PatternMatcher with label_task and all_examples gives error

When using PatternMatcher for a text classification task (so label_task is True, but label_span is False), if all_examples is set to True, it gives the following error:

Traceback (most recent call last):
  File "C:\Users\Roland\AppData\Local\Programs\Python\Python39\lib\", line 197, in _run_module_as_main
    return _run_code(code, main_globals, None,
  File "C:\Users\Roland\AppData\Local\Programs\Python\Python39\lib\", line 87, in _run_code
    exec(code, run_globals)
  File "D:\Work\staa\.venv\lib\site-packages\prodigy\", line 61, in <module>
    controller = recipe(*args, use_plac=True)
  File "cython_src\prodigy\core.pyx", line 329, in prodigy.core.recipe.recipe_decorator.recipe_proxy
  File "D:\Work\staa\.venv\lib\site-packages\", line 367, in call
    cmd, result = parser.consume(arglist)
  File "D:\Work\staa\.venv\lib\site-packages\", line 232, in consume
    return cmd, self.func(*(args + varargs + extraopts), **kwargs)
  File "D:\Work\staa\prodigy_models\.\", line 38, in manual
    stream = list(matcher(stream))
  File "cython_src\prodigy\models\matcher.pyx", line 215, in __call__
IndexError: list index out of range

If label_task is set to False or all_examples is set to False, it works.

An example recipe to reproduce the issue can be found here: Reproduction for PatternMatcher bug ยท GitHub

I am using prodigy==1.11.7

Hi Roland,

the error seems to occur in this line:

stream = list(matcher(stream))

Just to check before diving deeper, are you 100% sure that the stream isn't empty?

If that's not it, could you share a single pattern from your original pattern file so that we may reproduce the bug locally?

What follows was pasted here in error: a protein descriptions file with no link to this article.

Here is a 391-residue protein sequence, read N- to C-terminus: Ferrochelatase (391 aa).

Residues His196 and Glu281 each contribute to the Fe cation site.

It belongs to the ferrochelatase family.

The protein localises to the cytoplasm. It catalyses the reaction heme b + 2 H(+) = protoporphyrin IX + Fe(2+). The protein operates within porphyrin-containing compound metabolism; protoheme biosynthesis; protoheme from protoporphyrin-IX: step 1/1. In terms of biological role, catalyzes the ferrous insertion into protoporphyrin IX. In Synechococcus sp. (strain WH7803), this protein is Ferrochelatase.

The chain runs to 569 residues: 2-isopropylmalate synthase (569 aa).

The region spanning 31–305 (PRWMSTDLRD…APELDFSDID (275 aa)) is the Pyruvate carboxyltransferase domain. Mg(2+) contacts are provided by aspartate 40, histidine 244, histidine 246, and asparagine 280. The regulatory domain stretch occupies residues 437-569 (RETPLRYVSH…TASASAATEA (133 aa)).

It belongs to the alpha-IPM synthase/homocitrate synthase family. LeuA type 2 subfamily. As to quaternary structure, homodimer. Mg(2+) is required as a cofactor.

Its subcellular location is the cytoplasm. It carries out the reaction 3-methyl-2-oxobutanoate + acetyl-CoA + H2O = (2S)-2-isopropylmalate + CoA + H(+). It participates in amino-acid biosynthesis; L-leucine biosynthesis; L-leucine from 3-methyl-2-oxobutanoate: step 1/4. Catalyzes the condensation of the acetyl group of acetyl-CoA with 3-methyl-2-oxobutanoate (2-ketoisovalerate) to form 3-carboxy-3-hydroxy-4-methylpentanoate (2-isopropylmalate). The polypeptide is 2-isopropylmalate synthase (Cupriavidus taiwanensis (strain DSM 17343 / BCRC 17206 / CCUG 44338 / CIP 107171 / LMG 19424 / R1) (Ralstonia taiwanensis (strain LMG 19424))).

Yes, the stream is not empty.

I am running the following command:

python -m prodigy textcat.manual_patterns de_languages test_data.jsonl blank:en --label "Label1,Label2" --patterns test_patterns.jsonl -F


{"text":  "no match"}
{"text":  "something went wrong"}
{"text":  "test this thing"}


{"pattern": "test", "label": "Label1"}
{"pattern": "something", "label": "Label2"}

I may have found a bug in Prodigy, but I may also have found an issue with your code. In particular, the PatternMatcher outputs a sequence of (score, example) tuples. The "stream" key in the recipe expects a sequence of examples instead. You can use a sorter, or write your own filter to circumvent this.

Here's my variant of your recipe.

from typing import Union, Iterable, Optional, List

import spacy
from srsly import read_jsonl
from prodigy import recipe, get_stream
from match import PatternMatcher
from prodigy.types import RecipeSettingsType
from prodigy.util import get_labels

    dataset=("Dataset to save annotations to", "positional", None, str),
    source=("Data to annotate (file path or '-' to read from standard input)", "positional", None, str),
    spacy_model=("Loadable spaCy pipeline or blank:lang (e.g. blank:en)", "positional", None, str),
    labels=("Comma-separated label(s) to annotate or text file with one label per line", "option", "l", get_labels),
    patterns=("Path to match patterns file", "option", "pt", str),
def manual(
    dataset: str,
    source: Union[str, Iterable[dict]],
    spacy_model: str,
    labels: Optional[List[str]] = None,
    patterns: Optional[str] = None,